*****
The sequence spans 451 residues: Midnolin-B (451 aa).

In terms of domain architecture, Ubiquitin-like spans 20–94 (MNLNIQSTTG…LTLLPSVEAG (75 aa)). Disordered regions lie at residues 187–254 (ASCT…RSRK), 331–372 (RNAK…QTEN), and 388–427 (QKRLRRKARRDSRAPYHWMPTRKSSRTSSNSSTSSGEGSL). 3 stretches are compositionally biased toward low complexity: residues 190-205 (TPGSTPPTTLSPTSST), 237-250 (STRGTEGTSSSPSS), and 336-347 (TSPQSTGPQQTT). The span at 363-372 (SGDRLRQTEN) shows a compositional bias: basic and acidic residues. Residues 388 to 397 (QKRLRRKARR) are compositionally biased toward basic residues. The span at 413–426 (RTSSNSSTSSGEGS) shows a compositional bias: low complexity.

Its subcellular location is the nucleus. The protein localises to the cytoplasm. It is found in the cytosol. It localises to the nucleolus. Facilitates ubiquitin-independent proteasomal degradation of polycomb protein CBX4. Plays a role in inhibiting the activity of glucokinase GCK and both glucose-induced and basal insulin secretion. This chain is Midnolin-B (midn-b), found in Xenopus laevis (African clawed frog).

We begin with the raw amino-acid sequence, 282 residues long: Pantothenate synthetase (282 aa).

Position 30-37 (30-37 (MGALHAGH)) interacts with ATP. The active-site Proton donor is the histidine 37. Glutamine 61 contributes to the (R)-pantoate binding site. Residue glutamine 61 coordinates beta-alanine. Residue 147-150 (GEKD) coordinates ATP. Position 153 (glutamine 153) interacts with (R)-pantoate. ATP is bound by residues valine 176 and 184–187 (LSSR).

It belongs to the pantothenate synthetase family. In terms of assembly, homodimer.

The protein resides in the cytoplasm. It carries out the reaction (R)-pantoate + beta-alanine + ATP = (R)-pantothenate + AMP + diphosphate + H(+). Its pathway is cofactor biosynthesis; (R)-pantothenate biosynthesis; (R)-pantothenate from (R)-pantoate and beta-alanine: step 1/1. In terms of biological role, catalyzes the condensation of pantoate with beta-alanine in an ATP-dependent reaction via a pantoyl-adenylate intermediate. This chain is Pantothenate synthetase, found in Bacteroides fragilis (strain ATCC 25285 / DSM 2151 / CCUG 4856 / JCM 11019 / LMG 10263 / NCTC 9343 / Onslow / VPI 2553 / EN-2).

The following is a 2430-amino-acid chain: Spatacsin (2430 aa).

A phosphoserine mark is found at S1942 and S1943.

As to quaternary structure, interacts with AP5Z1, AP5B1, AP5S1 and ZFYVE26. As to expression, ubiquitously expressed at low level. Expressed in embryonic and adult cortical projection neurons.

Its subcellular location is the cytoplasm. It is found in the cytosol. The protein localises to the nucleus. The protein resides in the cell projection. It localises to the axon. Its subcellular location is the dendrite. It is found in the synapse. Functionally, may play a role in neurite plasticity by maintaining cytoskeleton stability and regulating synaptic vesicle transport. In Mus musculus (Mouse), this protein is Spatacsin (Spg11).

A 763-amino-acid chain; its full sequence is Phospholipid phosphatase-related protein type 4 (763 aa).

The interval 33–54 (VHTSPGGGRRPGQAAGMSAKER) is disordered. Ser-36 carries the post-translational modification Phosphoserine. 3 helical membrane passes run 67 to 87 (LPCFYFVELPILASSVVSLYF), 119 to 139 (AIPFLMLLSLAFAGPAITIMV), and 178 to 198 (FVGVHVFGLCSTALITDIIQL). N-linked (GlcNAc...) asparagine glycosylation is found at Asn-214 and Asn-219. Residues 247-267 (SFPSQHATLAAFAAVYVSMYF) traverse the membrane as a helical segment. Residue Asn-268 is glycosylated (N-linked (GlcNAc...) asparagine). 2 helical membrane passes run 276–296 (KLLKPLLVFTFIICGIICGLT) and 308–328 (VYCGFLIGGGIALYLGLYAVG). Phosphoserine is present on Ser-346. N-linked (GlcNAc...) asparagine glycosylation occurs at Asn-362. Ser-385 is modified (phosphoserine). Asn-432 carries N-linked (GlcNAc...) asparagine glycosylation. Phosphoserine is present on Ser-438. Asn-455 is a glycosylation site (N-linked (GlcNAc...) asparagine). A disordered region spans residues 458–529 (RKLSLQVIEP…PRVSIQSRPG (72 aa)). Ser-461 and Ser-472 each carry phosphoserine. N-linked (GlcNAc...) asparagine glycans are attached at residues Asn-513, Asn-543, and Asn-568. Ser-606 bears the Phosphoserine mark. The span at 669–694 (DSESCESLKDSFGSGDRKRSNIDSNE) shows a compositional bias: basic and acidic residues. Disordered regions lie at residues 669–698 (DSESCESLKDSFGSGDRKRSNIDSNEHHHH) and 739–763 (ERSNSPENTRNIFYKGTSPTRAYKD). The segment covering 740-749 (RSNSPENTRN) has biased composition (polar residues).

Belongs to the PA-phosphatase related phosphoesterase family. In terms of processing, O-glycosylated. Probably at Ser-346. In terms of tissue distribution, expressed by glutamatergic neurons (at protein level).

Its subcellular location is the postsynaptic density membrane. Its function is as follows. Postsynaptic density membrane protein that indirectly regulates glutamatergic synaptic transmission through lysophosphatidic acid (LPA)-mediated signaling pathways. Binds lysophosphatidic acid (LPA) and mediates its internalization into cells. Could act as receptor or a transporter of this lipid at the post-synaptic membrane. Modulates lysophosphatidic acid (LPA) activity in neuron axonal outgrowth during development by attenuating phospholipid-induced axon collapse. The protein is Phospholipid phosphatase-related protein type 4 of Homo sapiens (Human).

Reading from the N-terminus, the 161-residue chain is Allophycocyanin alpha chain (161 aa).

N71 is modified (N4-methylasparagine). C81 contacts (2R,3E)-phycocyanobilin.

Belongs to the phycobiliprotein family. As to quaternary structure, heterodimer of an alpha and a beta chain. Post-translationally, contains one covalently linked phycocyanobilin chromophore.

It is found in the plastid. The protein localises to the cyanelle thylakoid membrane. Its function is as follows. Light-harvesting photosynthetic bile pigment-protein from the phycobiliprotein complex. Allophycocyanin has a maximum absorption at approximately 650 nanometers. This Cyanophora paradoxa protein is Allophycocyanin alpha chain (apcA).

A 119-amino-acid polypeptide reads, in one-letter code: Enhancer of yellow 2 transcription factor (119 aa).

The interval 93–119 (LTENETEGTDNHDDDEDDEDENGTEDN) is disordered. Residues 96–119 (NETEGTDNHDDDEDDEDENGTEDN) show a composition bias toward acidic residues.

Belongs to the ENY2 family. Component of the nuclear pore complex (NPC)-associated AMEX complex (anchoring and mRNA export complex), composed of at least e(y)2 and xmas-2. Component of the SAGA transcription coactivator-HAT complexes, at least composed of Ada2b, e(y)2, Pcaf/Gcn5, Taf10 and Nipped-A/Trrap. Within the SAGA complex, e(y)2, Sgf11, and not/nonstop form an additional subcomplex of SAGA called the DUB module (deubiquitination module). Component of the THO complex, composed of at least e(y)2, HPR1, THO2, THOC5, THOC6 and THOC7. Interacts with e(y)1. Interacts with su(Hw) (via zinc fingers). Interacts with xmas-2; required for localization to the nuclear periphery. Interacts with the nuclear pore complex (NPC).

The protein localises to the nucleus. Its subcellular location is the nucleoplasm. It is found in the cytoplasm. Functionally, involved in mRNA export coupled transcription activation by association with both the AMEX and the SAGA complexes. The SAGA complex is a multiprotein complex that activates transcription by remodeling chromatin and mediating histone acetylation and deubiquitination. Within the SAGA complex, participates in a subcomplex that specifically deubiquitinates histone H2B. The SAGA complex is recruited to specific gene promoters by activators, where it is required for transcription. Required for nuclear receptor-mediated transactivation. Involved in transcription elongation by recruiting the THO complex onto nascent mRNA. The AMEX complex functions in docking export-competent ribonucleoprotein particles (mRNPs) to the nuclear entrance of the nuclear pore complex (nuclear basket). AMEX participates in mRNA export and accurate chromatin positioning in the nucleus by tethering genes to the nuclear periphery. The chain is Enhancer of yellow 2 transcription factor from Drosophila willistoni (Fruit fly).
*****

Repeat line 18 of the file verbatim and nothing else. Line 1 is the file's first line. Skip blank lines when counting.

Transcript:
Belongs to the phycobiliprotein family. As to quaternary structure, heterodimer of an alpha and a beta chain. Post-translationally, contains one covalently linked phycocyanobilin chromophore.